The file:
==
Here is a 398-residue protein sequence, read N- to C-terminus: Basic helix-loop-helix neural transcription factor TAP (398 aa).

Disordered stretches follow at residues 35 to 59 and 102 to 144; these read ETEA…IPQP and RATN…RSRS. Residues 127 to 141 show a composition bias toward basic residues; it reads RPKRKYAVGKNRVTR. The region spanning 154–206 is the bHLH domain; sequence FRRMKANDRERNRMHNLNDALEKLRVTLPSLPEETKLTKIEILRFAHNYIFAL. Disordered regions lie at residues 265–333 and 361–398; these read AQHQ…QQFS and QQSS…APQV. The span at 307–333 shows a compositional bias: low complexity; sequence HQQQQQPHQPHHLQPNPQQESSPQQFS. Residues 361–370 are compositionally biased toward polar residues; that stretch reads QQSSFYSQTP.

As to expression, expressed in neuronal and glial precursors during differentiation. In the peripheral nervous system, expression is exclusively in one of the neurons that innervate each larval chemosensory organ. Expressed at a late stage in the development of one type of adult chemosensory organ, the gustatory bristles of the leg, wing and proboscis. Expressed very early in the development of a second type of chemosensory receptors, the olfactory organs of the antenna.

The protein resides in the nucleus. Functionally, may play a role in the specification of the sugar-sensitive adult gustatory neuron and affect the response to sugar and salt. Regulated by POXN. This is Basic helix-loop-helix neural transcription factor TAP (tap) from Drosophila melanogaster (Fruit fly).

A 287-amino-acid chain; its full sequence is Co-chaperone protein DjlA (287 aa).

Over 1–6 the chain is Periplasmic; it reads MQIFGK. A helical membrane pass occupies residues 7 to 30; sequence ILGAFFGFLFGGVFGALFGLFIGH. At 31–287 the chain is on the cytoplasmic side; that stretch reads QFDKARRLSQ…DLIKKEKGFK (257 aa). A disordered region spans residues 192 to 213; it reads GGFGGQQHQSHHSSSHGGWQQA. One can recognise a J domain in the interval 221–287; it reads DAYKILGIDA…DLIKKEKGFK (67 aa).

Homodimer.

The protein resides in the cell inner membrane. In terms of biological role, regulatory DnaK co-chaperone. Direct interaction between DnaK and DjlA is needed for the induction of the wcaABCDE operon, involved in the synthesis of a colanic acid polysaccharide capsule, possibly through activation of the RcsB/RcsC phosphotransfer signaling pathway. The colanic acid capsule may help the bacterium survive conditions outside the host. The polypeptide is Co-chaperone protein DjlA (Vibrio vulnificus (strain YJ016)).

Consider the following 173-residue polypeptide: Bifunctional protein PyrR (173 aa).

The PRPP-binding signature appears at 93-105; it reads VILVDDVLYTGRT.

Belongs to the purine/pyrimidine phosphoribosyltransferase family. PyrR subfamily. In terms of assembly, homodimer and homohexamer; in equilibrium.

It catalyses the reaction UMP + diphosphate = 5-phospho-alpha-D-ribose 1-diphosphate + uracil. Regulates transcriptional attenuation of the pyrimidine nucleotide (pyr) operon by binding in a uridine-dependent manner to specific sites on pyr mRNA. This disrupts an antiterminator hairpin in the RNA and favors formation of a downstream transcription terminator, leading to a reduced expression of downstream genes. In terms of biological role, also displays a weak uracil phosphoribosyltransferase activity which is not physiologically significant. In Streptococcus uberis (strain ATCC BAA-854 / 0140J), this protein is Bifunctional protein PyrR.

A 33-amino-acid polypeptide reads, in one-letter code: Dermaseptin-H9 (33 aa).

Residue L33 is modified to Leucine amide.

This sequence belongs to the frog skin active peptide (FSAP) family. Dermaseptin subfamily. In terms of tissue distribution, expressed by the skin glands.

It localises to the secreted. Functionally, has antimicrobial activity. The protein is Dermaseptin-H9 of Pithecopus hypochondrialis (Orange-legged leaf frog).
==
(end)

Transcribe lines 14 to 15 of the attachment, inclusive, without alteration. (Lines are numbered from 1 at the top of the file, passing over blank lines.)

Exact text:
Residue L33 is modified to Leucine amide.

This sequence belongs to the frog skin active peptide (FSAP) family. Dermaseptin subfamily. In terms of tissue distribution, expressed by the skin glands.